The House of Angostura is known for their Aromatic Bitters and can be found in almost every bar across the world. For well over 150 years they have been making their signature bitters. Now after 7 years in development, the House of Angostura has released Amaro Di Angostura. Inspired by old-world Italian traditions but with a Caribbean soul; exotic and unique to Trinidad.
Before setting up shop in Port of Spain, Trinidad (1875), House of Angostura started making their aromatic bitters in 1824 in the town of Angostura, Venezuela now known as Cuidad Bolivar. It was originally created by a german doctor in Simon Bolivar’s army and used to help soldier’s upset stomachs. Eventually someone came up with the idea to use it as a flavor additive and since then has been a staple in bars and kitchens everywhere.
House of Angostura has also produced a line of award winning rums (if you’re keeping score, they racked up over 60 medals and countless accolades in the last 5 years alone)… so why get into the Amaro business? Amaro, as everyone will tell you, literally means “Bitter” in Italian
…I’ll pause here while you connect the dots…
It is the logical next step for the House of Angostura.
Creating a classic amaro with a flavor profile that is distinctly Angostura was not too difficult. All the ingredients for all their products from the rums and even their super-secret aromatic bitters (seriously, only 5 people on the planet know the whole recipe and they’re not telling), are sourced locally. Each sip you are experiencing the flavors of Trinidad. It took years of tinkering however to get Amaro Di Angostura from good to great.
Amaro is generally a maceration of herbs, botanicals, roots, and citrus, mixed with a neutral spirit and aged. Amaro Di Angostura uses cold percolation to extract the essential oils with none of the acidity or harsh bitterness. The result is a well balanced herbal liquor that sits between sweet and bitter. The flavors are well married and come forward together without one overpowering the others. Spice forward with anise/licorice and citrus with a richness of toasted caramel and dark chocolate. On the whole very pleasant with no heat or long aftertaste. Restrained and elegant enough to enjoy on it’s own but can play in interesting part in cocktails. Such as….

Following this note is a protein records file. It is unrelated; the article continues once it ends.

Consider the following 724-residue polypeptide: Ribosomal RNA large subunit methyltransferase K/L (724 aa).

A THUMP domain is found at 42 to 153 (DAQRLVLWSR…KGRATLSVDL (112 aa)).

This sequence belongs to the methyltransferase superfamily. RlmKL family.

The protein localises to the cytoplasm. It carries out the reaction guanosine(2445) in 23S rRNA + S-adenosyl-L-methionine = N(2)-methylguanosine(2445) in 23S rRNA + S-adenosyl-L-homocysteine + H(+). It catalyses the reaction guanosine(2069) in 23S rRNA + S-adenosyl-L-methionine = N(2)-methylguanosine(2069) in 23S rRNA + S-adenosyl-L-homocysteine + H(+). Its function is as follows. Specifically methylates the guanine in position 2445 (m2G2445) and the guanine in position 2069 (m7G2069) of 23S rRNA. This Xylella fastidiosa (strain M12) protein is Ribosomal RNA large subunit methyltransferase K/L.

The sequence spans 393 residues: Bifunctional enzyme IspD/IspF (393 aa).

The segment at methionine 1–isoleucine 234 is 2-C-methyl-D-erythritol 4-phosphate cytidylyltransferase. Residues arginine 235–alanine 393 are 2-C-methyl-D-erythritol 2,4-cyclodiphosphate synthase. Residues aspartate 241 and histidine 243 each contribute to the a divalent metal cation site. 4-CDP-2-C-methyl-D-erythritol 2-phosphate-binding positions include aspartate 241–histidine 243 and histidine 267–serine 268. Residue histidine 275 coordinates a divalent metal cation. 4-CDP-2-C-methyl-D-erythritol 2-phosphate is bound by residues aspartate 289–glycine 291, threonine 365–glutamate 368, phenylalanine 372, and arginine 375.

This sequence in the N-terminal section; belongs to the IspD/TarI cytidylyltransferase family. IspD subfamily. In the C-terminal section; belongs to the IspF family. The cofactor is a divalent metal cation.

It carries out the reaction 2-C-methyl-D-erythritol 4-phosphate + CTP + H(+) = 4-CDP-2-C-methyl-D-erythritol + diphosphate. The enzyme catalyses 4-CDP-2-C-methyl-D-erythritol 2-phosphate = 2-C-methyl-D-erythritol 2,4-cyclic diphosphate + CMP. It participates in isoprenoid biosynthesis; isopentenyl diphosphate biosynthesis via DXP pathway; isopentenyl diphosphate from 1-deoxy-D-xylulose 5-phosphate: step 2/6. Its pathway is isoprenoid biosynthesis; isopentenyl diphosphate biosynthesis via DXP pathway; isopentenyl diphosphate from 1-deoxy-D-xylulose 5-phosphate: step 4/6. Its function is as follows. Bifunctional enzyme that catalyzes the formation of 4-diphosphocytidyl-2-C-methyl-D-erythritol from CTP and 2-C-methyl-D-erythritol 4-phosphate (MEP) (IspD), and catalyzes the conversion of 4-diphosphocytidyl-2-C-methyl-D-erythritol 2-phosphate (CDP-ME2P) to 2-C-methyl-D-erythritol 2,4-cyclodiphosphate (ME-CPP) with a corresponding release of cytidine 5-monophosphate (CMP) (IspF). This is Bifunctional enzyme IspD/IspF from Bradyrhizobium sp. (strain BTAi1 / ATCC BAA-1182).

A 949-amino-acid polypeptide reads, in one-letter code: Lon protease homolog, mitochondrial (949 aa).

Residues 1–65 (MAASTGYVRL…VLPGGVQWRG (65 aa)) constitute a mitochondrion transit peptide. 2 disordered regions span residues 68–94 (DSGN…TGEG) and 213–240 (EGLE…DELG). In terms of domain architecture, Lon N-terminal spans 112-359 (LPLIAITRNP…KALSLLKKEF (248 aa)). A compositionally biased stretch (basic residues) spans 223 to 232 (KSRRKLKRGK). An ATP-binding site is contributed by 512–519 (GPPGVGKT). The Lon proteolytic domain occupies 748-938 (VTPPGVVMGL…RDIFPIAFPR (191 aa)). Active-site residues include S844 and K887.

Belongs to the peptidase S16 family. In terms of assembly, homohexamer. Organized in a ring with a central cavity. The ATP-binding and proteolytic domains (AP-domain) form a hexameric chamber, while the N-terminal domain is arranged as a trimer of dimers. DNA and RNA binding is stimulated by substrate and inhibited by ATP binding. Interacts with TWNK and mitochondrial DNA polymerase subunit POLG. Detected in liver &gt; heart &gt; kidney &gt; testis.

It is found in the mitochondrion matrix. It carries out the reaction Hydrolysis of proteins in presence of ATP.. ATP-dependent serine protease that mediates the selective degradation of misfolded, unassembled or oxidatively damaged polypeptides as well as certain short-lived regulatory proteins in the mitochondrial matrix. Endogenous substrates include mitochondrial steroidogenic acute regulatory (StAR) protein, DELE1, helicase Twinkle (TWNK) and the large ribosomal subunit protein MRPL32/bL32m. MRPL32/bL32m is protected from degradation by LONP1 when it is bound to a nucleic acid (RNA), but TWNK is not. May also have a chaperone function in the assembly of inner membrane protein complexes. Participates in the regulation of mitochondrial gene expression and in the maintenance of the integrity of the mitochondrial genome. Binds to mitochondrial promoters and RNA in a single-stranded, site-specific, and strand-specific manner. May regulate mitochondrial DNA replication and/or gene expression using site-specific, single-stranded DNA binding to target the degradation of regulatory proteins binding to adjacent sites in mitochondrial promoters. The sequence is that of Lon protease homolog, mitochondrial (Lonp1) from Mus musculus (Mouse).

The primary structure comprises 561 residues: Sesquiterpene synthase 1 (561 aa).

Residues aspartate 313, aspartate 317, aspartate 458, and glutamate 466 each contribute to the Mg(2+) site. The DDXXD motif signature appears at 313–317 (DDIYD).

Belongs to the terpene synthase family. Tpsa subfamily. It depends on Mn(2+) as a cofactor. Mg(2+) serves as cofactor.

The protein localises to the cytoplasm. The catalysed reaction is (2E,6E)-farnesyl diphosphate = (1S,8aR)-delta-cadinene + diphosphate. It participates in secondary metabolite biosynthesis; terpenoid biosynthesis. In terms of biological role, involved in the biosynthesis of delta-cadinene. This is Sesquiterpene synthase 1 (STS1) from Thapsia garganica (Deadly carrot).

Gin Collins di Amaro
- 2 oz. Amaro di Angostura
- 1 oz. Ginger Syrup
- .75 oz. Fresh Lemon Juice
- 4 slips Fresh Ginger
- Top with Club Soda
- Garnish with Lemon Wheel & Brandied Cherry
Muddle fresh ginger slips with ginger syrup in mixing glass. Add remaining ingredients with ice. Shake vigorously and strain over ice into Collins glass. Top with club soda and garnish.
- 1 oz. Angostura 5yr Old (blended gold rum)
- 1 oz. Amaro de Angostura
- .5 oz. Dry Orange Curacao
- .5 oz. Lemon Juice
- 2 dashes Angostura aromatic bitters
Place all ingredients into a cocktail shaker with cubed ice. Shake well and strain into a chilled coupe (cocktail)glass.
Amaro is generally a tricky proposition for the typical American drinker. Cocktailians and Mixologists have generally accepted Amaro with open arms and have created some wonderful recipes with it. Lately you can’t hit a single craft cocktail joint without running into a least a couple amaro drinks on the menu, it’s been really hot the last couple years. Those guys get it, for the casual drinker it has been something of an acquired taste. Amaro however has been catching on here in the US as it has years ago in Europe. With time, patience, and increased market exposure, good taste will prevail.
Available: Initial rollout in Chicago, New York, and San Francisco. We are seeing Amaro Di Angostura starting to arrive in finer restaurants, lounges, and retail stores. If you see it, it’s definitely worth trying. For the uninitiated it is a great introduction to Amaro … which eventually turns to Amore.
For more information check out www.angostura.com